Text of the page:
Anon Auf meinen lieben Gott - Bach Fantasia,BWV570 - Fugue,BWV949 - Overture Suite,BWV 820 - Prelude Fantasia,BWV 921 - C. Ritter Sonatina - Suite - G. Böhm Prelude, Fugue and Postlude - Armsdorff Fugue - Buttstedt Prelude - Fugue - Küchenthal Chanberceau - Pestel Gavotte - Pollarolo Capriccio Joseph Payne org Joseph Payne hpd Koch Discover International DICD920591 (60 minutes)

But the recording is unavailable according to HMV!

If anybody else has made a similar CD, I would be grateful for details.

Janick Taillandier wrote (April 26, 2002):
[To Francis Browne] I have bought it around the end of 2000 from
It seems to be still available from them; see: JPC

I hope this helps.

Thomas Radleff wrote (April 27, 2002):
[To Francis Browne] One of these discs that you find either by chance, or not at all - as most of these in Koch“s remarkable cheap DiscOver series; recorded 1997 (details see below). Joseph Payne playing harpsichord and historical organs in Thuringia and Saxony - the whole record is in a rather modest, silent, chamber-dimensioned tone. Most of the unknown composer“s works are easy to follow, probably no great milestones in musical history, but charming, and they give an attractive impression of current musical skill & taste in that time & region, and listening to these pieces can be a refreshing contrast for us addicts of JSB“s ingenious complexity. Thanks to Joseph Payne & his producers ! If you ever find the record, don“t hesitate...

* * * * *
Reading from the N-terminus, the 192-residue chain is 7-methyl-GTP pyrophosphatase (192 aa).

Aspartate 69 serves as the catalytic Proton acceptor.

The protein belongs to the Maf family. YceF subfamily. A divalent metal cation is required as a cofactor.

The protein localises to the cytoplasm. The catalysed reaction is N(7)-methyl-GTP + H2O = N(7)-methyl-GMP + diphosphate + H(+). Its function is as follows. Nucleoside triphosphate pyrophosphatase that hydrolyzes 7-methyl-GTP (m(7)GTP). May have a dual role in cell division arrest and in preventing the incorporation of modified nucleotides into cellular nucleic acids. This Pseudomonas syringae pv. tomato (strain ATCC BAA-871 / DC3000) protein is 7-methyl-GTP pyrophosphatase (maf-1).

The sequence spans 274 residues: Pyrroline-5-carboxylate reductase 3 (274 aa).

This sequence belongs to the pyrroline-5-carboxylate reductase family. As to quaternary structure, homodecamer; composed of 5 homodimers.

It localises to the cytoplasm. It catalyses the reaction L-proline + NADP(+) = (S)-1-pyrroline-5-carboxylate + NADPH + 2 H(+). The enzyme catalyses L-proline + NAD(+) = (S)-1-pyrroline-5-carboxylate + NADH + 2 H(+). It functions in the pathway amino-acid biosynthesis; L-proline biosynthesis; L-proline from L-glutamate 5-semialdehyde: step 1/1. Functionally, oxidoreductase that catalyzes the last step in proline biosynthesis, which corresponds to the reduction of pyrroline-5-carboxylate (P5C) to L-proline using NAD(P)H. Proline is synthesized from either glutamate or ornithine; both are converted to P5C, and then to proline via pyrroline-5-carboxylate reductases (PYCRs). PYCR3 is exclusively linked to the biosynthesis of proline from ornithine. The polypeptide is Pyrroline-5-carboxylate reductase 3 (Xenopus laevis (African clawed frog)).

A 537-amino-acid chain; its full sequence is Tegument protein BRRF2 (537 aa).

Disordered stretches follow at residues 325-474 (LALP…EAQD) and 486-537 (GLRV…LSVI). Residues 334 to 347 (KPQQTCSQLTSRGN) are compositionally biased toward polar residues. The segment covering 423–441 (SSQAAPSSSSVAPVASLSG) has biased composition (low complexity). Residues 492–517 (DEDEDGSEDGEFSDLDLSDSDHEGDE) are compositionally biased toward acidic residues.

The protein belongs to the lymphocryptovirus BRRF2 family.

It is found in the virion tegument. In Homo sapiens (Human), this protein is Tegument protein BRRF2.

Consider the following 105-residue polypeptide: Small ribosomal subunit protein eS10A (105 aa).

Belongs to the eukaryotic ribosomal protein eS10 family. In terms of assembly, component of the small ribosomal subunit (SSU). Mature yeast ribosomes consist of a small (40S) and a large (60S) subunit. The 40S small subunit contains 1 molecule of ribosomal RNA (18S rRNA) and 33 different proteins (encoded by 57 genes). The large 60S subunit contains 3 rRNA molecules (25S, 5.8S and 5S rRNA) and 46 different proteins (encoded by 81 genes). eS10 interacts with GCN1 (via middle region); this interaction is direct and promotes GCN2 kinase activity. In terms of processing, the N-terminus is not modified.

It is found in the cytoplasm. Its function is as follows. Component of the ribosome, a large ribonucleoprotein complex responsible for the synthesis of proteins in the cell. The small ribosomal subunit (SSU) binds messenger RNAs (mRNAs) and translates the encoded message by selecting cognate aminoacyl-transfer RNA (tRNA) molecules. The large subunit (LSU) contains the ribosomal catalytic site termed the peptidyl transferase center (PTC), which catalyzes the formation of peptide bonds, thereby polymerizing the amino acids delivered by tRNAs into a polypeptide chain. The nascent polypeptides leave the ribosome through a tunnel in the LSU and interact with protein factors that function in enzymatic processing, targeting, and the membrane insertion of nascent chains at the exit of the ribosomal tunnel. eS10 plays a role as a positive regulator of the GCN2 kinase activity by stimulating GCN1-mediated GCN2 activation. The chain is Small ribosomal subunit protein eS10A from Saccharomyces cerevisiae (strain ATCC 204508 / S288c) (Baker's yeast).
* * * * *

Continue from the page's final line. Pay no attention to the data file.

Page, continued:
Please, Francis, could you tell me the edition where Wolff“s biography has been published in paperback? Thanks in advance...

P.S. Thank you, Kirk, for your off-topic, but mouthwatering review of Belder“s Scarlatti. I“ll grab it as soon as possible - maybe here“s away for me to the original versions. Until today i preferred arrangements for accordion, two guitars, even brass band, and some piano recordings.

Francis Browne wrote (April 27, 2002):
[To Thomas Radleff] Thank you for the information. The paperback details are:
Paperback - 620 pages new edition (April 2002)
Oxford University Press; ISBN: 0199248842

I obtained my copy from Amazon,uk

Dr. Assen Kantchev wrote (May 3, 2002):